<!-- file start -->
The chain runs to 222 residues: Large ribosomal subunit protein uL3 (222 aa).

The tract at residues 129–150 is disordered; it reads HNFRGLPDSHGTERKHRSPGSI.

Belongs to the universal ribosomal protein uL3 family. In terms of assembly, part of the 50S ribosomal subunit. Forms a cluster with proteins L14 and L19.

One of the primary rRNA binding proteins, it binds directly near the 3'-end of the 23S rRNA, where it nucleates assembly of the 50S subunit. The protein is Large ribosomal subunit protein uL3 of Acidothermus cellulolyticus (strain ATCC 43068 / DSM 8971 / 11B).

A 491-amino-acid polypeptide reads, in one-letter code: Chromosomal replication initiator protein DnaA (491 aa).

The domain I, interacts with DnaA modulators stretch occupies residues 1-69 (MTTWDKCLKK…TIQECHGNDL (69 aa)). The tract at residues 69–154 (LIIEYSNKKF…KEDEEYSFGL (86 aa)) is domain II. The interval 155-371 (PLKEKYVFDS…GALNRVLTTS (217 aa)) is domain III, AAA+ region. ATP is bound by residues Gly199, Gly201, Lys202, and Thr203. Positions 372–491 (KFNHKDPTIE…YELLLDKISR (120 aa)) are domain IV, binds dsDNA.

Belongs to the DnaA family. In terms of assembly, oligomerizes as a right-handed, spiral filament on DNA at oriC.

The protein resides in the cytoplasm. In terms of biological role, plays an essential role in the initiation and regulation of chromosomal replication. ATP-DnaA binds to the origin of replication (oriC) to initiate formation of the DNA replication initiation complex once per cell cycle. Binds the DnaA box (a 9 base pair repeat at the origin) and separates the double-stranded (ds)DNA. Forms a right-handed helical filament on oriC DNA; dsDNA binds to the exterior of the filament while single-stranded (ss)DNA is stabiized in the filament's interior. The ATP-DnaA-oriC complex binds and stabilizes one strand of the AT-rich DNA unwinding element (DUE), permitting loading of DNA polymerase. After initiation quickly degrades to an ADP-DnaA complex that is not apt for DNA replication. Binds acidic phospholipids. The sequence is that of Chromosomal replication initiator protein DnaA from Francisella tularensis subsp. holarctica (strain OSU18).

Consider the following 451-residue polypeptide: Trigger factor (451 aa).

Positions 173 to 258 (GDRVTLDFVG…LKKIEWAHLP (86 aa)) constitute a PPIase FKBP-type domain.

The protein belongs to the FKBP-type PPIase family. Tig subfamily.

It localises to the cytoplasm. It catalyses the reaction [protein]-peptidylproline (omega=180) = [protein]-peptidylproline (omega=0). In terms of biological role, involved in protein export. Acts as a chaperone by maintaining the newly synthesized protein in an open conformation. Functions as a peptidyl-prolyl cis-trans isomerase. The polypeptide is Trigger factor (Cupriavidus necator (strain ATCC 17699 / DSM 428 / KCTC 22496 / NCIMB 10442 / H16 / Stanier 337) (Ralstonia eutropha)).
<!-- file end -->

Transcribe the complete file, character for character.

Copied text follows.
The chain runs to 222 residues: Large ribosomal subunit protein uL3 (222 aa).

The tract at residues 129–150 is disordered; it reads HNFRGLPDSHGTERKHRSPGSI.

Belongs to the universal ribosomal protein uL3 family. In terms of assembly, part of the 50S ribosomal subunit. Forms a cluster with proteins L14 and L19.

One of the primary rRNA binding proteins, it binds directly near the 3'-end of the 23S rRNA, where it nucleates assembly of the 50S subunit. The protein is Large ribosomal subunit protein uL3 of Acidothermus cellulolyticus (strain ATCC 43068 / DSM 8971 / 11B).

A 491-amino-acid polypeptide reads, in one-letter code: Chromosomal replication initiator protein DnaA (491 aa).

The domain I, interacts with DnaA modulators stretch occupies residues 1-69 (MTTWDKCLKK…TIQECHGNDL (69 aa)). The tract at residues 69–154 (LIIEYSNKKF…KEDEEYSFGL (86 aa)) is domain II. The interval 155-371 (PLKEKYVFDS…GALNRVLTTS (217 aa)) is domain III, AAA+ region. ATP is bound by residues Gly199, Gly201, Lys202, and Thr203. Positions 372–491 (KFNHKDPTIE…YELLLDKISR (120 aa)) are domain IV, binds dsDNA.

Belongs to the DnaA family. In terms of assembly, oligomerizes as a right-handed, spiral filament on DNA at oriC.

The protein resides in the cytoplasm. In terms of biological role, plays an essential role in the initiation and regulation of chromosomal replication. ATP-DnaA binds to the origin of replication (oriC) to initiate formation of the DNA replication initiation complex once per cell cycle. Binds the DnaA box (a 9 base pair repeat at the origin) and separates the double-stranded (ds)DNA. Forms a right-handed helical filament on oriC DNA; dsDNA binds to the exterior of the filament while single-stranded (ss)DNA is stabiized in the filament's interior. The ATP-DnaA-oriC complex binds and stabilizes one strand of the AT-rich DNA unwinding element (DUE), permitting loading of DNA polymerase. After initiation quickly degrades to an ADP-DnaA complex that is not apt for DNA replication. Binds acidic phospholipids. The sequence is that of Chromosomal replication initiator protein DnaA from Francisella tularensis subsp. holarctica (strain OSU18).

Consider the following 451-residue polypeptide: Trigger factor (451 aa).

Positions 173 to 258 (GDRVTLDFVG…LKKIEWAHLP (86 aa)) constitute a PPIase FKBP-type domain.

The protein belongs to the FKBP-type PPIase family. Tig subfamily.

It localises to the cytoplasm. It catalyses the reaction [protein]-peptidylproline (omega=180) = [protein]-peptidylproline (omega=0). In terms of biological role, involved in protein export. Acts as a chaperone by maintaining the newly synthesized protein in an open conformation. Functions as a peptidyl-prolyl cis-trans isomerase. The polypeptide is Trigger factor (Cupriavidus necator (strain ATCC 17699 / DSM 428 / KCTC 22496 / NCIMB 10442 / H16 / Stanier 337) (Ralstonia eutropha)).